Typescript is easy to learn for anyone who knows Java, C#, C++ or other object-oriented languages. The language supports classes, interfaces, inheritance, generics and more. You program in TypeScript and then compile the code into JavaScript, which all browsers understand. Take a look at the next screenshot and compare the code you write in TypeScript (shown on the left) and its ES5 equivalent (on the right). I prefer the TypeScript version.

Figure 3: TypeScript and ES5

JavaScript is the most popular language that implements the ECMAScript (ES) spec. All browsers support the ECMAScript 5 syntax. Most modern browsers already support ES6, which introduced lots of handy features including classes. ES7 and ES8 didn’t dramatically change the syntax, but the async-await support is a major improvement there. Can you use all latest ES features in your code today without worrying that some of the users of your app still use the browsers that only support ES5? Yes, you can, if you program in TypeScript.

And the best part is that TypeScript follows the ES standards, which means that you can use the newest ES features today without the browsers will start supporting them. By using a compiler’s option you specify the target ES syntax and compile your TypeScript code into the ES5 syntax. If you’re sure that your users work with the browsers that support a newer ES version, just change the compilation target option to generate a more modern JavaScript.

Forms API

It’s hard to imagine a commercial web app that doesn’t use forms. At the very minimum, an app needs a login form.

Every form has a model object behind it, which stores the data entered by the user in a form. Angular offers two flavors of Forms API: template-driven and reactive. The former allows you to create forms and their models without writing any code in TypeScript. All you need is to mark HTML form elements with special directives.

For a more advanced work with forms, use the reactive Forms API. You’ll be explicitly creating the model object in TypeScript, which gives you more control in working with forms.

Both template-driven and reactive Forms APIs allow you to used built-in validators or create custom ones to ensure that the user’s input is valid. If you want to perform validation on the server, Forms API supports asynchronous validators.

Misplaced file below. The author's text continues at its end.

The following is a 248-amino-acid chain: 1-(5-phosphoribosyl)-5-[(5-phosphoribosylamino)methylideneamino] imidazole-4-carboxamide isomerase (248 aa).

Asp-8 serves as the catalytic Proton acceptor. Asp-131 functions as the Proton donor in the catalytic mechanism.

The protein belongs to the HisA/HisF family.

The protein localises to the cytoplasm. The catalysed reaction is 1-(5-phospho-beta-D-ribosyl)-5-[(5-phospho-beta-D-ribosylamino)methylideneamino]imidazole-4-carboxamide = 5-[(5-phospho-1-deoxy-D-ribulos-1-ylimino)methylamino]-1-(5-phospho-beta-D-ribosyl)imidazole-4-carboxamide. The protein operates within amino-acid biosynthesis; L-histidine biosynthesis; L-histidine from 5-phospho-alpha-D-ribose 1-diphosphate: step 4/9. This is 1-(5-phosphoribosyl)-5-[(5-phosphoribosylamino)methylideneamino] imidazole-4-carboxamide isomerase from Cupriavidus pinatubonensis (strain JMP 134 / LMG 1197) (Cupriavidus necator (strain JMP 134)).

SEE ALSO: Angular 2018 roadmap includes Ivy Renderer, Angular Elements, Bazel and more

Reactive programming

Over the last years, libraries of reactive extensions (RX) became popular in many technologies. They offer means for handling observable data pushed by some data provider (mouse events, sensors, sockets, UI components et al.) Such libraries include a rich set of composable operators that can manipulate the data values as they move from the data provider to its subscriber(s). Angular comes with the JavaScript library called RxJS and you can use either observable provided by various Angular APIs or create your own.

Imagine that the user enters the value of the stock symbol in the input control searchInput. The following code fragment subscribes to the observable data stream valueChanges produced by the form control and makes a request to a function to get the price of the selected stock. To minimize the number of requests to the server, we apply the debounceTime operator so the function getStockQuoteFromServer() will be invoked only if the value in the input control doesn’t change during 500 milliseconds.

  .subscribe(stock => this.getStockQuoteFromServer(stock));

This code is concise, but be prepared to spend some time learning how RxJS works. In this case, I just used one operator debounceTime between the data provider and subscriber, but I could have used any number of operators (e.g. map, filter et al) there.

Modern-looking UI

Lots of the production-grade web apps use super-popular styling library Bootstrap, and you can use it in your Angular apps as well. Bootstrap supports theming, offers you a number of ready to use UI controls and supports responsive web design (RWD) that allows changing the app layout based on the width of the user’s device (the viewport).

There are several other libraries of UI components created specifically for Angular apps. Angular Material offers more than 30 high-quality UI components that follow modern-looking Material Design spec. If 30 components are not enough for your app, use one of the third-party libraries. For example, PrimeNG offers more than 70 UI components for Angular apps. The Flex Layout library supports RWD and we use it together with Angular Material components.


The generation of a new Angular project takes less than a minute with Angular CLI, a command line interface that can not only quickly generate a new project, but also generates new components, services, and other artifacts as you continue working on the project. Angular CLI comes with a dev web server with live reload. While your project may consist of hundreds of files, the deployed version of the app will contain a handful of files (not counting images and other resources required by your project.) The size of the deployed and optimized (by Angular CLI) app is small. A Hello World web app weighs under 100Kb, and this includes all the required code from the framework. If your real-world app is modularized, the size of the landing page won’t be more than several hundred KB.